Pedestrian fatalities, unresolved safety issues, overachieving and overweight trucks — overweight electric trucks — and divisive attitudes about vehicles equipped as is the new Hummer EV, are very much on the mind of Robinson Meyer.
Mr. Meyer, who suggests that the 1,000-horsepower pickup is a cross “between an ambulance and a race car,” is a staff writer for The Atlantic, a well-respected, long-lived journal founded in 1857. His recent essay in the monthly’s flagship magazine starts off describing a scary video clip posted online by Edward Barseghian that features the 9,000-pound Hummer hurtling full tilt towards three lanes of cars idling at a light (the driver stops it in time). Then he goes on to pretty much berate the machine.
“The Hummer EV haters and lovers had discovered one of the most important facts about electric ‘super trucks‘: They are very heavy, and they go very fast,” he writes. “If you imagine an ambulance that can accelerate as fast as a Formula 1 car, you’re imagining a vehicle only slightly more unwieldy than the new Hummer.”
Meyer goes on to discuss the issue of allowing battery powered vehicles that weigh as much as the Hummer does onto public roads. “The weight of EVs is a safety issue that drivers — and cyclists and pedestrians — will only have to keep worrying about as these cars go mainstream,” he explains. “Suffice it to say that cars as huge as the Hummer EV need to face some kind of regulation, especially in cities and towns, where they pose a distinct threat to the public.”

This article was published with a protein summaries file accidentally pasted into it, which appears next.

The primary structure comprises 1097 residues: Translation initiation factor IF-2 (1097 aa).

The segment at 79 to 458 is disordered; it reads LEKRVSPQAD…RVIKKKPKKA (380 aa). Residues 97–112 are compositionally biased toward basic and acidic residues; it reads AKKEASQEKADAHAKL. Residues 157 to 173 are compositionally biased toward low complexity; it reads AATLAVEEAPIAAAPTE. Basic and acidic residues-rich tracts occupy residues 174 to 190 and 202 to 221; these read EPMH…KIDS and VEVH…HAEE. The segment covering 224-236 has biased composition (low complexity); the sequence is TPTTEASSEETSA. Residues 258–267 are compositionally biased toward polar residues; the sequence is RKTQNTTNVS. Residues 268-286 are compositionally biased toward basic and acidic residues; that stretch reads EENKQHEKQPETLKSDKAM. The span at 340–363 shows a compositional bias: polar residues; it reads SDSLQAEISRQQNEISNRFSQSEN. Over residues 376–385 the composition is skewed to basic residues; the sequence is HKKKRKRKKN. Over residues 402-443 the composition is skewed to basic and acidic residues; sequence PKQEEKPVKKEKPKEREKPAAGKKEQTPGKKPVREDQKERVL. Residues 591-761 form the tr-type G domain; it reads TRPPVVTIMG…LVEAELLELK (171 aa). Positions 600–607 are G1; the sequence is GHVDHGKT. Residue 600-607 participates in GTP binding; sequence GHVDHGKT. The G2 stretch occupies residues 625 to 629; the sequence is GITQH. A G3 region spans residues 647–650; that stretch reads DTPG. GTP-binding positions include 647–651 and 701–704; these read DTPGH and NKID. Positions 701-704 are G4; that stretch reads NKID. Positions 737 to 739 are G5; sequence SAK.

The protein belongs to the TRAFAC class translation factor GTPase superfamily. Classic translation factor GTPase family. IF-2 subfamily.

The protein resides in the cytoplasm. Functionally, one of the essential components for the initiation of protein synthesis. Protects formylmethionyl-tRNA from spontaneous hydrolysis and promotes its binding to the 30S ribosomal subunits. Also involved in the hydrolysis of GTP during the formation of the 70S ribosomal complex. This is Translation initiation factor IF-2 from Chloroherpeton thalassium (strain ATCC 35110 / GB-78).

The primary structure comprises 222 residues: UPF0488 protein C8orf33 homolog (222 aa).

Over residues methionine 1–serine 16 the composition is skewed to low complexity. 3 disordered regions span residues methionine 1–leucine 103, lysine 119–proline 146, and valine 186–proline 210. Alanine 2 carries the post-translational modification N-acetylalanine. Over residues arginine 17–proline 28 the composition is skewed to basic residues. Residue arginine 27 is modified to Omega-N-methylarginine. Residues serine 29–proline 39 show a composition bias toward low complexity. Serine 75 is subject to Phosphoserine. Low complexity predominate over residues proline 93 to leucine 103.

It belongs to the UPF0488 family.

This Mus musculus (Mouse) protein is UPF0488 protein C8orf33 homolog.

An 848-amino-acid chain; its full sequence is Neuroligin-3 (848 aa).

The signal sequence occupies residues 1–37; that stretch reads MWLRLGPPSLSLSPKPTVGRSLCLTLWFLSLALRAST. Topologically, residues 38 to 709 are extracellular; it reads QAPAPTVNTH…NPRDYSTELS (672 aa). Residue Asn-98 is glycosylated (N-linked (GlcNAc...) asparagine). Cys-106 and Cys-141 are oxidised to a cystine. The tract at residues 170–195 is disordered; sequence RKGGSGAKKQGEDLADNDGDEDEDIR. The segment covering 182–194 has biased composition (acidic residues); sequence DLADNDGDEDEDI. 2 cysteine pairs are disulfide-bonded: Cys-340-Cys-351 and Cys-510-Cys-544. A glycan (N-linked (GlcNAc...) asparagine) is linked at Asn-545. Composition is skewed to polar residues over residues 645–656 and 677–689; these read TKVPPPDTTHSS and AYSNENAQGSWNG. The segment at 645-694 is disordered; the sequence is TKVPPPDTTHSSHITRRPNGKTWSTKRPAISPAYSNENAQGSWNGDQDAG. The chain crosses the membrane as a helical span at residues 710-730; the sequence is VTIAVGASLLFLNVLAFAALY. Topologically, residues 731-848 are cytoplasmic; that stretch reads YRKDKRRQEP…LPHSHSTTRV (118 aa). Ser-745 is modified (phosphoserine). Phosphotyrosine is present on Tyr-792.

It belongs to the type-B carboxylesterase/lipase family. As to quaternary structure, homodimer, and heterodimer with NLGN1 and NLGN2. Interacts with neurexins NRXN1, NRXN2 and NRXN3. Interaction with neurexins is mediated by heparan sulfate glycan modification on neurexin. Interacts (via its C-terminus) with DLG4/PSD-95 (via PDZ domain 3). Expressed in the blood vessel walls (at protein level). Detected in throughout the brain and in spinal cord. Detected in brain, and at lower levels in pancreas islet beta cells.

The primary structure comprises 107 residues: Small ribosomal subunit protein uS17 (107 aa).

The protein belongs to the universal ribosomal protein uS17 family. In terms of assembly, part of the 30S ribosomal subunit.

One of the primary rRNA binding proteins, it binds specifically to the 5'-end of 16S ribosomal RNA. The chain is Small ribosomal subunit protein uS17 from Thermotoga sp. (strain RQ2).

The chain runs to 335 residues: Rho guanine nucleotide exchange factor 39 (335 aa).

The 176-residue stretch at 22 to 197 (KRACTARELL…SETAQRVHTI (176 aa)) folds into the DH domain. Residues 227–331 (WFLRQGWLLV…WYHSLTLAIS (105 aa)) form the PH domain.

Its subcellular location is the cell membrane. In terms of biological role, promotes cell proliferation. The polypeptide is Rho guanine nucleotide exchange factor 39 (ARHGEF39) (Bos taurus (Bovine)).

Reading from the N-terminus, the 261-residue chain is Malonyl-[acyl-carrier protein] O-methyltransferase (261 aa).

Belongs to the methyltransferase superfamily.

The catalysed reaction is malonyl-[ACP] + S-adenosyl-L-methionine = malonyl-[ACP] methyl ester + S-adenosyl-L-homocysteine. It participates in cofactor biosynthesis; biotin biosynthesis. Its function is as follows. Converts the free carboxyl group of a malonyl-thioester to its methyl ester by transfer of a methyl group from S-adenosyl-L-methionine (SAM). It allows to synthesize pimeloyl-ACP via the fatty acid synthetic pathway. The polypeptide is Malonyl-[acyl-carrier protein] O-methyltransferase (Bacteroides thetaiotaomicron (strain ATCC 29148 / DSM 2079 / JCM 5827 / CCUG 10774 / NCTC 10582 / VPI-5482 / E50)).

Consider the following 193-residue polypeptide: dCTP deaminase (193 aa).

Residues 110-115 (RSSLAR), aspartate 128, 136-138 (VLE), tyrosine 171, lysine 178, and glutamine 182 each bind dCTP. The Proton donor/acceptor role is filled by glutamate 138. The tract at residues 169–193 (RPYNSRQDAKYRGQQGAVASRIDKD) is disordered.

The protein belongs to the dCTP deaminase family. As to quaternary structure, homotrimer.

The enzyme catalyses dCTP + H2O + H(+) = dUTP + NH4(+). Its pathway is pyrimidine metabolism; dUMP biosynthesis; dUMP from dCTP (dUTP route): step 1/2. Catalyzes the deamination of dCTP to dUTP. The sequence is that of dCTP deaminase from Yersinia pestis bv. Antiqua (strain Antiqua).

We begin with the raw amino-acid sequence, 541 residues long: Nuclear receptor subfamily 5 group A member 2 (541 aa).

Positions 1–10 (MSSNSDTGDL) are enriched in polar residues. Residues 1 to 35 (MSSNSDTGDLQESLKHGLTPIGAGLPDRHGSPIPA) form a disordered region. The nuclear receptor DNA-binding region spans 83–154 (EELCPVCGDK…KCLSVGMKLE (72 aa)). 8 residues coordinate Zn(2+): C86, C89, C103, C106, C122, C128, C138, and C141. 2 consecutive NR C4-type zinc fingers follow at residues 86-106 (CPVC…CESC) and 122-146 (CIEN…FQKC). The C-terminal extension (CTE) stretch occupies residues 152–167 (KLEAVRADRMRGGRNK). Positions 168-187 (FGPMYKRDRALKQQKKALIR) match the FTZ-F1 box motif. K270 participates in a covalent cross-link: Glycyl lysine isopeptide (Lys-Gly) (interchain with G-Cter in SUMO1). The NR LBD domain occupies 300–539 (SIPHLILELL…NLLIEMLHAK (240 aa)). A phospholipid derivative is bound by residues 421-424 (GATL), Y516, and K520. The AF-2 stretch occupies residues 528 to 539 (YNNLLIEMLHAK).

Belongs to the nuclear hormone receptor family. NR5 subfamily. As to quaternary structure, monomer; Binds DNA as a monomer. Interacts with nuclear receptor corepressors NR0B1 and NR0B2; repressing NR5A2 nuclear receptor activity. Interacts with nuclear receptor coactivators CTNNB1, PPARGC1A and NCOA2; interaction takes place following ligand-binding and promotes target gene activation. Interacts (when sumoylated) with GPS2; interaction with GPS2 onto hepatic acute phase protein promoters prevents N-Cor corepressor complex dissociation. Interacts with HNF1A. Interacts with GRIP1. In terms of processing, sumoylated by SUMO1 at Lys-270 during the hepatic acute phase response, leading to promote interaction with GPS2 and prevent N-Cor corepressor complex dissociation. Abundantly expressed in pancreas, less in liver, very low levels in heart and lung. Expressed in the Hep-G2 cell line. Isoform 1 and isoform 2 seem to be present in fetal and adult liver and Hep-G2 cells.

To Hummer devotees, them’s fightin’ words. But Meyer takes pains to present a sort of response from Anthony Schiavo, a research director at Lux Research, a global advisory firm: Why is the Hummer so heavy if its batteries weigh only about 3,000 pounds?
“It’s absolutely a design choice and a marketing choice,” Schiavo answers. “People like larger vehicles, and the reason why those larger vehicles are getting made is because they sell.”
The author concludes by bringing into his thesis the issues of climate change, liberal and conservative politics. In some places, his arguments wander; they become muddled. But for those enthused about electrics and big trucks, “Frankenstein’s Hummer” is worth a read.